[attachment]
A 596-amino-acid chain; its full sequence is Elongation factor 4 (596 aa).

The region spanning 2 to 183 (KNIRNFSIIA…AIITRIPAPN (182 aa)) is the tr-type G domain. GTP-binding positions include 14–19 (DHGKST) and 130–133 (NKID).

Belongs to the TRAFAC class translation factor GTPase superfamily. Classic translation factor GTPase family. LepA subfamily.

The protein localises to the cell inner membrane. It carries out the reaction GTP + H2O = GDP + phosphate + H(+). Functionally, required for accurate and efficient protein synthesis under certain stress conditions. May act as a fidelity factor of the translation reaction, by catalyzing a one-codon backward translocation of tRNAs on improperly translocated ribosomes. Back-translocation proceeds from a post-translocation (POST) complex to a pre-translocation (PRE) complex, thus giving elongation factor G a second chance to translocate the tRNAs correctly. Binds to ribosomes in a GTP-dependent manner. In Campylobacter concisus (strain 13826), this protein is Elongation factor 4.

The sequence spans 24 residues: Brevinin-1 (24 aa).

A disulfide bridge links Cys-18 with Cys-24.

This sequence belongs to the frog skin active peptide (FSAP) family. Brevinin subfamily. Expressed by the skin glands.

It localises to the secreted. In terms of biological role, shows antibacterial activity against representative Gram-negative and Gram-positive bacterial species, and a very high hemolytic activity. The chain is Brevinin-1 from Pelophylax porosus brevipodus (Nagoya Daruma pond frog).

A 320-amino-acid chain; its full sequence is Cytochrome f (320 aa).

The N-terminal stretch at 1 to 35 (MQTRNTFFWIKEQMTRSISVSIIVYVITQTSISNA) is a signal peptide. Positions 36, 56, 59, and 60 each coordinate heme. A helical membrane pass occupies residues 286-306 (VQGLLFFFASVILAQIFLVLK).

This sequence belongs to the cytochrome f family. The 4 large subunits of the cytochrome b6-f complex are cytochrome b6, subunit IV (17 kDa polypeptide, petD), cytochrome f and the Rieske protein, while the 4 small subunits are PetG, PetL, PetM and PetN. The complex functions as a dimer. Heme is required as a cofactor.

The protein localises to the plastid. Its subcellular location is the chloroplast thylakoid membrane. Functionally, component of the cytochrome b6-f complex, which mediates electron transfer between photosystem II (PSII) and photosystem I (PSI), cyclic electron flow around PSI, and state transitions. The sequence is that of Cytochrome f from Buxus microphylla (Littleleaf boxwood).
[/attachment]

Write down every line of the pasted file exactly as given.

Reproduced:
A 596-amino-acid chain; its full sequence is Elongation factor 4 (596 aa).

The region spanning 2 to 183 (KNIRNFSIIA…AIITRIPAPN (182 aa)) is the tr-type G domain. GTP-binding positions include 14–19 (DHGKST) and 130–133 (NKID).

Belongs to the TRAFAC class translation factor GTPase superfamily. Classic translation factor GTPase family. LepA subfamily.

The protein localises to the cell inner membrane. It carries out the reaction GTP + H2O = GDP + phosphate + H(+). Functionally, required for accurate and efficient protein synthesis under certain stress conditions. May act as a fidelity factor of the translation reaction, by catalyzing a one-codon backward translocation of tRNAs on improperly translocated ribosomes. Back-translocation proceeds from a post-translocation (POST) complex to a pre-translocation (PRE) complex, thus giving elongation factor G a second chance to translocate the tRNAs correctly. Binds to ribosomes in a GTP-dependent manner. In Campylobacter concisus (strain 13826), this protein is Elongation factor 4.

The sequence spans 24 residues: Brevinin-1 (24 aa).

A disulfide bridge links Cys-18 with Cys-24.

This sequence belongs to the frog skin active peptide (FSAP) family. Brevinin subfamily. Expressed by the skin glands.

It localises to the secreted. In terms of biological role, shows antibacterial activity against representative Gram-negative and Gram-positive bacterial species, and a very high hemolytic activity. The chain is Brevinin-1 from Pelophylax porosus brevipodus (Nagoya Daruma pond frog).

A 320-amino-acid chain; its full sequence is Cytochrome f (320 aa).

The N-terminal stretch at 1 to 35 (MQTRNTFFWIKEQMTRSISVSIIVYVITQTSISNA) is a signal peptide. Positions 36, 56, 59, and 60 each coordinate heme. A helical membrane pass occupies residues 286-306 (VQGLLFFFASVILAQIFLVLK).

This sequence belongs to the cytochrome f family. The 4 large subunits of the cytochrome b6-f complex are cytochrome b6, subunit IV (17 kDa polypeptide, petD), cytochrome f and the Rieske protein, while the 4 small subunits are PetG, PetL, PetM and PetN. The complex functions as a dimer. Heme is required as a cofactor.

The protein localises to the plastid. Its subcellular location is the chloroplast thylakoid membrane. Functionally, component of the cytochrome b6-f complex, which mediates electron transfer between photosystem II (PSII) and photosystem I (PSI), cyclic electron flow around PSI, and state transitions. The sequence is that of Cytochrome f from Buxus microphylla (Littleleaf boxwood).